Overseeing the Self: a meditation


            Richard Hodges

            © 2018


The most important practice is to turn the attention of the Overseer toward the “lower” self. The main window of the lower self is a certain sensation located in the thoracic spine at a level halfway between the heart and solar plexus. What can be sensed from here is the vibrational level of what is taking place in all three centers. On first turning toward this point, there is almost always an experience of remorse, because what is actually taking place is seen to be a loop tape. The Overseer, sometimes called “real I”, was already present, as it always is, but had been distracted and deprived of its rightful role in the psyche by claims upon it from egoistic feelings and thoughts. Usually, not wishing to face this, one quickly turns away. But with practice one learns to accept the facts and stay a while; under the light of consciousness, the feedback loop weakens, and more becoming inner relationships begin to take place.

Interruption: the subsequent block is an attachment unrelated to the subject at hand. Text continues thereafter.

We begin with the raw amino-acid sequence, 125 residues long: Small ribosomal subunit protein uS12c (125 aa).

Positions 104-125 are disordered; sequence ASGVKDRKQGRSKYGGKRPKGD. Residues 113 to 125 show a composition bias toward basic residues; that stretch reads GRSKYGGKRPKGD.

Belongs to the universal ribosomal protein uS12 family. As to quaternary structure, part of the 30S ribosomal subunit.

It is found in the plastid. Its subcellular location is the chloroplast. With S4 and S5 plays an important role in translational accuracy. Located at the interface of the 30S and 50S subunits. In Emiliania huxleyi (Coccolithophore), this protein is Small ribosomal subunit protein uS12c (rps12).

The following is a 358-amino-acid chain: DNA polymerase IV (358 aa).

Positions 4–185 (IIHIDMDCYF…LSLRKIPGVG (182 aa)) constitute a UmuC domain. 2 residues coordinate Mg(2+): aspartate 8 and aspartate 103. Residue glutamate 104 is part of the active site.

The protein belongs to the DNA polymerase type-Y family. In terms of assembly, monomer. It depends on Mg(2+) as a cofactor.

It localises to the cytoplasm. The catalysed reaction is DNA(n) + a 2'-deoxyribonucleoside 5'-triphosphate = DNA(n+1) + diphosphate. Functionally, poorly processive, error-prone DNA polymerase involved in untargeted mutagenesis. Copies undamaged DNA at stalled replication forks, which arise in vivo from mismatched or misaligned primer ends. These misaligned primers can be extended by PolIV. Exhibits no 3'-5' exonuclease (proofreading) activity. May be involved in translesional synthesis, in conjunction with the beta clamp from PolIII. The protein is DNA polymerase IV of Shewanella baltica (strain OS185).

Often this is experienced as a kind of silence, an unusual absence of the monkey noise to which one is unconsciously accustomed. Continued staying reveals a rich world of inner impulses striving to emerge from their repressed condition. These impulses are irrigated and nourished by the attention upon them. One must exercise a determined sincerity and respect for the processes of growth that now renew themselves.


It is never possible to stay for long. Inevitably a fall occurs. Some association from outside or inside awakens an egoistic impulse and the Overseer yields to its hypnotic influence.


The whole process usually lasts only seconds. It is foolish to pretend that it is possible to remain conscious for minutes. Most “exercises” such as are done in meditation, or at pre-determined times in daily life, constitute just such a pretense. What is important is not duration, but frequent re-turning toward oneself, as often as possible. It takes no time at all out of life, and in fact doubles time, because during the actual overseeing of the self, impressions are doubled—the impression itself, and the impression of what the Overseer sees.